English and Scottish: from the Breton personal name Aeruiu or Haerviu, composed of the elements haer ‘battle’, ‘carnage’ + vy ‘worthy’, which was brought to England by Breton followers of William the Conqueror, for the most part in the Gallicized form Hervé. (The change from -er- to -ar- was a normal development in Middle English and Old French.) Reaney believes that the surname is also occasionally from a Norman personal name, Old German Herewig, composed of the Germanic elements hari, heri ‘army’ + wig ‘war’.
Irish: mainly of English origin, in Ulster and County Wexford, but sometimes a shortened Anglicized form of Gaelic Ó hAirmheadhaigh ‘descendant of Airmheadhach’, a personal name probably meaning ‘esteemed’. It seems to be a derivative of Airmheadh, the name borne by a mythological physician.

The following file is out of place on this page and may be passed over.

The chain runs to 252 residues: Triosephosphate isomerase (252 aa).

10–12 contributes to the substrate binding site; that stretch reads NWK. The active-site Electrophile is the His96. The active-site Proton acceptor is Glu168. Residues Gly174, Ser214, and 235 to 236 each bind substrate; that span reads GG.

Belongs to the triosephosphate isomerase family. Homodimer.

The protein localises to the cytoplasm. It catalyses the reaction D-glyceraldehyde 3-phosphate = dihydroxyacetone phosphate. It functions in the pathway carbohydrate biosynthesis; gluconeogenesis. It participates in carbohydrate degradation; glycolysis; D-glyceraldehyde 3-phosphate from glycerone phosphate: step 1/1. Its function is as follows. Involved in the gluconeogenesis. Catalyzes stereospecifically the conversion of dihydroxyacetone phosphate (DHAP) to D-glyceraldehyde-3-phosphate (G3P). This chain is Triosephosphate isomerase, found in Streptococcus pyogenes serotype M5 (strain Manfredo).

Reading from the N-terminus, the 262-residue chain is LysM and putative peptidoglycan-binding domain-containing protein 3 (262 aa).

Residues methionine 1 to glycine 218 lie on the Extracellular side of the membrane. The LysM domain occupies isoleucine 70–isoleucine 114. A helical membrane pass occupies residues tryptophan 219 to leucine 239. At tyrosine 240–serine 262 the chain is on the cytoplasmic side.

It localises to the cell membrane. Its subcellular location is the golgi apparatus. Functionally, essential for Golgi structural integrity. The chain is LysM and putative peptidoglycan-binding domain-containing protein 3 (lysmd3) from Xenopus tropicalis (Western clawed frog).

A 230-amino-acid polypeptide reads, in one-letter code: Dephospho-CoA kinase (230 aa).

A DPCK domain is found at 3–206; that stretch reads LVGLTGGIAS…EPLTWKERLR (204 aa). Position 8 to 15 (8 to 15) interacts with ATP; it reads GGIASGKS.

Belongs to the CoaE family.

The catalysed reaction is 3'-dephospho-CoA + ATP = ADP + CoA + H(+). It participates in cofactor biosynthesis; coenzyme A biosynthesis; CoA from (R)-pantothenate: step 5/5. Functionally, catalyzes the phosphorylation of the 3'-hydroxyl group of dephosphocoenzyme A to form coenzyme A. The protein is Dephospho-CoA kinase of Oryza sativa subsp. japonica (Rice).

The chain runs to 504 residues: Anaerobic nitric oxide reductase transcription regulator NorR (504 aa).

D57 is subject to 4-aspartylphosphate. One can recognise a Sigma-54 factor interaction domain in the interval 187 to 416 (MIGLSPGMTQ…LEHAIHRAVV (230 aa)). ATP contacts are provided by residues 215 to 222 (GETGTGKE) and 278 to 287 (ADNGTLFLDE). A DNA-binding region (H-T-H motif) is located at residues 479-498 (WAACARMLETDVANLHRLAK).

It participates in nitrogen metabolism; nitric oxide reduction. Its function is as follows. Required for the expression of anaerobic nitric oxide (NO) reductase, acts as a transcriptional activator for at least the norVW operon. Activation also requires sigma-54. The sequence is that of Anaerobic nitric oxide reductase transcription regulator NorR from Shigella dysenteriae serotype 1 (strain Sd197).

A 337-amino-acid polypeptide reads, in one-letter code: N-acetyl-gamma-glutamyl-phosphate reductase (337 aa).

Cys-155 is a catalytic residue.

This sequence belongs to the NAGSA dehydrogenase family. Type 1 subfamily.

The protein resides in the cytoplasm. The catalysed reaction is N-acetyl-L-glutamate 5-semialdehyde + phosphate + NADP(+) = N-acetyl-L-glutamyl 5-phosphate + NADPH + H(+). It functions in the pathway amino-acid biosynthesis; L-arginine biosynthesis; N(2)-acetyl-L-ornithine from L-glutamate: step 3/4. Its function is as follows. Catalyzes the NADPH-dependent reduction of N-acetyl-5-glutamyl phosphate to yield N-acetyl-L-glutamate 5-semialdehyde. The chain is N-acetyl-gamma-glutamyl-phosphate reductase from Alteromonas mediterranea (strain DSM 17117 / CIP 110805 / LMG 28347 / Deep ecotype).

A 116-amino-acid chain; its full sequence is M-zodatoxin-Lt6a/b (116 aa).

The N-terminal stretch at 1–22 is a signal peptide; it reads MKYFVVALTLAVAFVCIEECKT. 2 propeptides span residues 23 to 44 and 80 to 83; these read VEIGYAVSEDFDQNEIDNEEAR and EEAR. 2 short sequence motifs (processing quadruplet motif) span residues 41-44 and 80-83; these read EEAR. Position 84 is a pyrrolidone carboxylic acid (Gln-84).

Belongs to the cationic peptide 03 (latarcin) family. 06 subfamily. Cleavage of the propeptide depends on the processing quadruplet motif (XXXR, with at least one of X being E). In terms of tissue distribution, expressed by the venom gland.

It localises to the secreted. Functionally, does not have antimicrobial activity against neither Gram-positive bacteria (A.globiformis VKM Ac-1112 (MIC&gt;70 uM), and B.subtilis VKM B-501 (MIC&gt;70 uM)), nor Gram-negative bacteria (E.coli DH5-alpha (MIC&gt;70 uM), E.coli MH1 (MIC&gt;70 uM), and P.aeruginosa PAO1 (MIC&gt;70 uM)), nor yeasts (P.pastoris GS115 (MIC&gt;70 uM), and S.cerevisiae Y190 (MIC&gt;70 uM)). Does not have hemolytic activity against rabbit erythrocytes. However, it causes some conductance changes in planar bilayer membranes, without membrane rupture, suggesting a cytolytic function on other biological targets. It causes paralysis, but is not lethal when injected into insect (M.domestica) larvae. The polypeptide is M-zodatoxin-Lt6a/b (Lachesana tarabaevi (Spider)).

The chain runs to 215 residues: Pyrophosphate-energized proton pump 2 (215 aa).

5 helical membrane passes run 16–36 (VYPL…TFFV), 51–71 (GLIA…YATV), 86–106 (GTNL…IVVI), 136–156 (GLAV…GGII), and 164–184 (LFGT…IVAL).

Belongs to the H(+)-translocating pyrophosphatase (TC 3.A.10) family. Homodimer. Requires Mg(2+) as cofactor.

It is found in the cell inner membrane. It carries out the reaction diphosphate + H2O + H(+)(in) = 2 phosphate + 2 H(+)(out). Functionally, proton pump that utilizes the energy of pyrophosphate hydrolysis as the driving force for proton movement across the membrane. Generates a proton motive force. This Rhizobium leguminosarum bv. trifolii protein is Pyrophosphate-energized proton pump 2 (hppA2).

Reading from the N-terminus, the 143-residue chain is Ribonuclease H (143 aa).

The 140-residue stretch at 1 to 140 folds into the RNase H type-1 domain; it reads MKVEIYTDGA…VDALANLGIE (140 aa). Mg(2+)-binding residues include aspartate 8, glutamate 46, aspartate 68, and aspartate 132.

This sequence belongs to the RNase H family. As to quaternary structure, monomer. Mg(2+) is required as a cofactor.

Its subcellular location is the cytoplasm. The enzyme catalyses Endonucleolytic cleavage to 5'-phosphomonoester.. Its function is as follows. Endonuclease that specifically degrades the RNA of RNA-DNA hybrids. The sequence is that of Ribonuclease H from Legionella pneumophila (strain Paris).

Irish (County Fermanagh): shortened Anglicized form of Gaelic Ó hEarchaidh ‘descendant of Earchadh’, a personal name of uncertain origin.
Dictionary of American Family Names, Oxford University Press, ISBN 0-19-508137-4